Skip to Content

What airline does the Pope fly?

As the head of the Catholic Church and sovereign of the Vatican City State, the Pope does a significant amount of traveling to fulfill his pastoral and diplomatic responsibilities. Naturally, air travel is the most efficient way for the Pope to reach his global destinations. But when you’re the world’s preeminent religious leader, you can’t just book a seat on any old commercial flight. The Pope has special transportation arrangements befitting his station.

The Pope’s Official Airliner

The Pope does not have his own personal aircraft. Rather, specific jets are chartered for the Pope’s use as needed. Since 2015, the preferred airline for Papal flights has been Alitalia, Italy’s national carrier. Alitalia works closely with the Vatican to ensure the Pope is provided with suitable planes for his trips abroad and within Italy.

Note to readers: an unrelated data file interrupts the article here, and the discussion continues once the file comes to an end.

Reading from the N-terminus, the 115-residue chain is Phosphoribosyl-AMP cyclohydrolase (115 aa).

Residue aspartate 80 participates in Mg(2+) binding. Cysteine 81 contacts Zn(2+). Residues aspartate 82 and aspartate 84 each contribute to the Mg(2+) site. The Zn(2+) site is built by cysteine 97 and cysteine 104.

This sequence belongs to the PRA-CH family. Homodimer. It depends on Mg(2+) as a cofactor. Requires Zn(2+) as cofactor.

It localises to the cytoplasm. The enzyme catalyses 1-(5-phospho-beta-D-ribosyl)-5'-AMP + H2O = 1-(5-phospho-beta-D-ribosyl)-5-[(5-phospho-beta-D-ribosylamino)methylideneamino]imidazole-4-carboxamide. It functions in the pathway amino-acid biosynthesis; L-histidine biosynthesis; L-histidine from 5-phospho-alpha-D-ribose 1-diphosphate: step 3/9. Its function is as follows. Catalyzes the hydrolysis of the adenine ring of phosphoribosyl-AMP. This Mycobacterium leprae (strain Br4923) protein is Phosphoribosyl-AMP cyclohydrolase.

For international flights, the Pope typically uses a chartered widebody Alitalia jet. The aircraft utilized is usually either a Boeing 777-200ER or an Airbus A330-200, depending on availability and the nature of the specific trip. These planes can accommodate the Pope’s entire traveling party, including his crew and media corps, with room to spare.

For domestic flights within Italy, the Pope flies aboard narrowbody aircraft. His most common domestic rides are Alitalia Airbus A320s and A321s. A smaller jet like this is more than adequate for short hops between Rome and other Italian cities.